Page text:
2011 trends: B-kyu here to stay

December 29th, 2011 by Felicity Hughes

Cheap, filling and locally produced, B-kyu gourmet food has been trending for awhile now in Japan, so much so that rather than being a passing fad, it’s now become an integral part of Japan’s foodie culture. Driven at a grass-roots level by local chefs and fans, simple and satisfying B-kyu dishes are now also available in convenience stores and increasingly in metropolitan restaurants.

Mikihiro Ishiga, from the Hiruzen Yakisoba Fan Association accepts the B-kyu Grand Prix top prize this year. (Kyodo photo)

Though B-kyu dishes can now be sampled at food festivals throughout Japan, the nexus event for B-kyu gourmet is the B-1 Grand Prix. Established in 2008, the event pits teams of chefs from all over Japan against each other. Interest in the event is rapidly growing. At this year’s event last month in Himeji, Hyogo Prefecture, ticket sales reached a record high, totaling  ¥200,006,000, while a record number of 63 groups took part.

At this very democratic event, visitors get to pick the winners for themselves, by depositing their used chopsticks in a tin at the stall offering the dish they like the best. A win can boost local economies bringing foodie tourists to that area, and it can also get consumers interested in trying out local ingredients used in a dish.

Winning dishes can often get picked up by convenience stores, who then offer a version for sale in their stores. For example, Atami B-kyu Yaki Udon (fried noodles), which came fifth place in last year’s Hokkaido Grand Prix, was on sale for a limited period in Circle K and Sunkus this year. The ingredients for the dish’s trademark sour sauce, which included apples, shitake mushrooms and onions, were locally sourced in Iwate. Another B-kyu dish on sale in convenience stores was Tsuyama Hormone Udon (noodles), which went on sale in Poplar convenience stores.

Restaurants are also getting in on the act. Nakano B-kyu Izakaya has a menu based around the B-1 Grand Prix, allowing citizens in Japan’s capital city to get a taste of local dishes without having to travel. Filling, reasonably priced, and unpretentious, B-kyu dishes are perfectly suited to be served in izakaya (Japanese inns); other similar establishments, such as B-kyu Gourmet Village in Shibuya, also seem to be thriving.

Last month “Tokyo B-kyu Gourmet Chronicles,” Tokyo’s B-kyu version of the insanely popular Michelin Guide, was published. A guide to well-established local neighborhood eateries, which might have been passed over by the more elitist diner, the book’s emphasis is on eating well for under ¥1,000. With the economic downturn set to continue, it’s no wonder that this trend for homely cooking has taken root in Japan’s food culture.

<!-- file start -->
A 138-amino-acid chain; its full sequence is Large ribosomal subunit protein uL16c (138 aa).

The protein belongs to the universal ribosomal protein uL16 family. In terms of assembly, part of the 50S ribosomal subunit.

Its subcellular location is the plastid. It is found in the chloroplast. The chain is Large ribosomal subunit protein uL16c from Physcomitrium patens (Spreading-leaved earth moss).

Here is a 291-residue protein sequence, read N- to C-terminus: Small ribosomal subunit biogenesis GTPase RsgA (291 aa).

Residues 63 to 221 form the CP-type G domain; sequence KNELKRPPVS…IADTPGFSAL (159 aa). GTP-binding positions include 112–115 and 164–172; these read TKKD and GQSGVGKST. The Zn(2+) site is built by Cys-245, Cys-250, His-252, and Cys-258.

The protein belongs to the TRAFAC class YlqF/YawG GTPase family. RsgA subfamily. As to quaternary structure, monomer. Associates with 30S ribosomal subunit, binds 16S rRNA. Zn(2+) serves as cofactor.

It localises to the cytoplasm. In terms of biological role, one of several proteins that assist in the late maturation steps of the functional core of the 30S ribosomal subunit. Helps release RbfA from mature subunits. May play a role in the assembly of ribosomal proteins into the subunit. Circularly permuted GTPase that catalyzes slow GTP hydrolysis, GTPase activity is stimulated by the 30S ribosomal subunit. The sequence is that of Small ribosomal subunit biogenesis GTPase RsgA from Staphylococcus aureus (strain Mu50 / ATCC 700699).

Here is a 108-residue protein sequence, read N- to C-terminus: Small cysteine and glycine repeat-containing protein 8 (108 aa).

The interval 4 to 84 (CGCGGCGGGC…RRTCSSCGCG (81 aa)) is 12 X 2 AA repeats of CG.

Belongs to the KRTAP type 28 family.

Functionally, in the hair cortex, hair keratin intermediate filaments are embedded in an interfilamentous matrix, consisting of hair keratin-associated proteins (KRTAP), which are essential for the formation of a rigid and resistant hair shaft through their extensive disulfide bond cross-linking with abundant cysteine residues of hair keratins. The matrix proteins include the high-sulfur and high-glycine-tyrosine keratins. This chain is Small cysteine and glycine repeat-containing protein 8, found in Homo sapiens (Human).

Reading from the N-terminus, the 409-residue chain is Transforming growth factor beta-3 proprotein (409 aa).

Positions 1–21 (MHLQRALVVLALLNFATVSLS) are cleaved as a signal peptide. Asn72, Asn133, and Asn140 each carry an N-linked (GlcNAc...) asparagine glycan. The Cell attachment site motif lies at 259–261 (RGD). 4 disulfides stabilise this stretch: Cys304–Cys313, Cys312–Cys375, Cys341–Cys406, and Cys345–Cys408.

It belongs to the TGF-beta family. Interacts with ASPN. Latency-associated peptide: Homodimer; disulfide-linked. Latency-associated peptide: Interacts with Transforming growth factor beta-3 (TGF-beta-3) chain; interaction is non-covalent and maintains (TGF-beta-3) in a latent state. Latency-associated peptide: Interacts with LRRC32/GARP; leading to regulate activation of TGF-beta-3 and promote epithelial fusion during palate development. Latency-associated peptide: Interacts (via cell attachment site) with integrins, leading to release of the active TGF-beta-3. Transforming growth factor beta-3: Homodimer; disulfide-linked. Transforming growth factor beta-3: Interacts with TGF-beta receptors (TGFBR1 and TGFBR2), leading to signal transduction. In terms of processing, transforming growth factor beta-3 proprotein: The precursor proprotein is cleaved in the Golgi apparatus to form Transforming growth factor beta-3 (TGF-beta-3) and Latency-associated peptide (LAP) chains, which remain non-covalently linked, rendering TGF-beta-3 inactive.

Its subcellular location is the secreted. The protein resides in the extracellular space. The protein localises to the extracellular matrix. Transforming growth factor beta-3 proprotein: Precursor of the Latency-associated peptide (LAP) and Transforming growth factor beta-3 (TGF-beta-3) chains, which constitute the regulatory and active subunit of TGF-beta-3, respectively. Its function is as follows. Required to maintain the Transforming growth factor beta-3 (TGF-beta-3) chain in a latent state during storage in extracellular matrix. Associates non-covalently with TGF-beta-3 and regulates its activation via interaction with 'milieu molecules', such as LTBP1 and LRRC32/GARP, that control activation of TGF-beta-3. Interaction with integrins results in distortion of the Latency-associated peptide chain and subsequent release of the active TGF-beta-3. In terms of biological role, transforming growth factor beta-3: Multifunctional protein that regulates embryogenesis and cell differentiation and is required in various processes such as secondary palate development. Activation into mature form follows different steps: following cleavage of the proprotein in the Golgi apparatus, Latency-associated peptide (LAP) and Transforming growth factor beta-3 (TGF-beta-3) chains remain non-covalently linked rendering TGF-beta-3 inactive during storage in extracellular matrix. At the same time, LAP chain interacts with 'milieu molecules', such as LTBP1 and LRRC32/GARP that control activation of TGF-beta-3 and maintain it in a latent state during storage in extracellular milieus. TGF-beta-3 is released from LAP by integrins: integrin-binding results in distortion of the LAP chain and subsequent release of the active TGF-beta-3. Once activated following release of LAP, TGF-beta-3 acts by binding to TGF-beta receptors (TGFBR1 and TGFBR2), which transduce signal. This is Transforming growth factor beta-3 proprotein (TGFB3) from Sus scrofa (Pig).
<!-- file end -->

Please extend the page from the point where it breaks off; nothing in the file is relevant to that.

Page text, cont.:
Tags: , , ,

Comments are closed.

RSS

Recent Posts

  • 100 years of Japanese beauty in one minute

    Cut is setting its lens on Japan as it shows the dramatic changes Japanese women have gone through in the past century.

  • Studio Ghibli on a roll with licenses for new toys

    Nibariki has new wind-up toys inspired by Studio Ghibli’s “My Neighbor Totoro” and “Nausicaä of the Valley of the Wind.”

  • ‘Japan Sumo Cup’ is possibly the most Japanese thing ever

    In this rhythm game, players choose a real sumo player, ride an actual race horse and compete against characters from “Street Fighter.”

  • YouTubers in Japan with 100,000 fans and counting

    YouTube threw a big celebration for more than 20 YouTubers living in Japan who have over 100,000 subscribers.

  • Finding laughs in translations that have lost the plot

    The Orikaeshi Honyaku Dictionary site, which boasts the catchphrase “from Japanese to Japanese,” roughly translates as “Chinese whispers.”

  • Japan tricks out the Halloween treats

    Halloween is a time to carve pumpkins, enjoy a few scares and, most importantly, shovel as much candy as humanly possible into one’s own mouth. While the practice of door-to-door trick-or-treating may not be a thing in Japan, the custom of eating special Halloween snacks certainly translates. Plenty of companies, both overseas and domestic, are […]

  • Ginza Cozy Corner takes dessert into hyperdrive with ‘Star Wars’ cakes

    One Japanese confectionary vendor is about to find the Force deep within a sweet tie-up. Ahead of the December release of “Star Wars: The Force Awakens,” Ginza Cozy Corner, which has outlets nationwide, has made a line of “Star Wars” sweets that are truly out of this world. The treats themselves are all based on people […]

  • Warning: This viral video of high school girls might make you blush

    Cosmetic company Shiseido has recently uploaded a YouTube video that is blowing viewers’ minds with a bona fide twist. In the promo video, titled “High School Girl? — The Makeup Secrets of High School Girls,” the camera weaves through a classroom full of drop-dead cute young women who pout and wink like true pop idols. […]

  • Sharp dials up the fan service to celebrate 20 years of ‘Evangelion’

    For those who have always dreamed of owning an Evangelion robot, this might be the closest you get. To celebrate the 20th anniversary of the popular “Neon Genesis Evangelion” animated series, Sharp is releasing a special smartphone that pays homage to the show both in the device’s hardware and software. The phone itself is detailed […]

  • Tokyo plugs into Google Play Music

    If you haven’t heard the latest news from Google Play, you may have missed your opportunity to tune into a Google Play Billboard. From Oct. 8-24, music lovers can head over to Shibuya to, literally, plug into a selection of over 3,500 songs. The Google Play Billboard is meant to give visitors a much-needed chance […]